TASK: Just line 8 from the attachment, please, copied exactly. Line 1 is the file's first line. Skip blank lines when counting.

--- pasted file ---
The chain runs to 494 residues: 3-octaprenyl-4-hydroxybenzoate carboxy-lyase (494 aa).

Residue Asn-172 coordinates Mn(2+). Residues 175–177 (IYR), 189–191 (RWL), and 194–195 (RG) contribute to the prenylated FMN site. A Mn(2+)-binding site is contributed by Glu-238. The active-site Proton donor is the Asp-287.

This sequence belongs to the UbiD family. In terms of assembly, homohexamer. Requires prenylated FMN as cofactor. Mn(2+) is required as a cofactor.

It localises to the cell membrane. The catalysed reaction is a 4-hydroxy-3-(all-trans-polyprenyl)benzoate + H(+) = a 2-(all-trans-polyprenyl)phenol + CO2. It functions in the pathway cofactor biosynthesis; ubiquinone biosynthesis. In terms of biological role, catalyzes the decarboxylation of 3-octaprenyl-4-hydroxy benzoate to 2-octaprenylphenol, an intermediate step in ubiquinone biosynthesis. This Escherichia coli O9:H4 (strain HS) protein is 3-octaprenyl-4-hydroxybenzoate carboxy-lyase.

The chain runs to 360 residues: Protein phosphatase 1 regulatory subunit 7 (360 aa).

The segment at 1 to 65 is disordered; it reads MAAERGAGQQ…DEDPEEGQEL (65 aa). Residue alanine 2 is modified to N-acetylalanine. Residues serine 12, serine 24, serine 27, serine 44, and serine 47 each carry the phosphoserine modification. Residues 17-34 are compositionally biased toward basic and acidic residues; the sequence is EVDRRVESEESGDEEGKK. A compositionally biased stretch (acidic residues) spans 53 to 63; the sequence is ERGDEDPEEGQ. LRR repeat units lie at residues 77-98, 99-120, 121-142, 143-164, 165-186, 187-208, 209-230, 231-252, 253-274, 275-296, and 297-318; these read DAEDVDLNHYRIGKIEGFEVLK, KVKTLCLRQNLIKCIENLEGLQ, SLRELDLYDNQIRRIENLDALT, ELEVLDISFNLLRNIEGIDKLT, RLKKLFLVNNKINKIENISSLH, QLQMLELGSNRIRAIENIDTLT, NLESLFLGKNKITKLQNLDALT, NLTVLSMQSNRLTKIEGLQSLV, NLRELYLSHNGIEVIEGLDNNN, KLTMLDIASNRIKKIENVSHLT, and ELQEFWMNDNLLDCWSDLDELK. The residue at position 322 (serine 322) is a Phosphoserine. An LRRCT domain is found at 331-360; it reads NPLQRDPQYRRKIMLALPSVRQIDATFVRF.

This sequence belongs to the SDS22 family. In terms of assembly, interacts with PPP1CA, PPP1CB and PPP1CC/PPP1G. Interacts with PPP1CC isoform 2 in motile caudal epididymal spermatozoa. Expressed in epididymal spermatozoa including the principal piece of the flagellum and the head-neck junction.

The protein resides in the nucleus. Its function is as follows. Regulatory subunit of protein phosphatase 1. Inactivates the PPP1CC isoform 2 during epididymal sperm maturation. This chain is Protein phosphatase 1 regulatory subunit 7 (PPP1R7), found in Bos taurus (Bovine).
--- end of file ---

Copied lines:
The protein resides in the nucleus. Its function is as follows. Regulatory subunit of protein phosphatase 1. Inactivates the PPP1CC isoform 2 during epididymal sperm maturation. This chain is Protein phosphatase 1 regulatory subunit 7 (PPP1R7), found in Bos taurus (Bovine).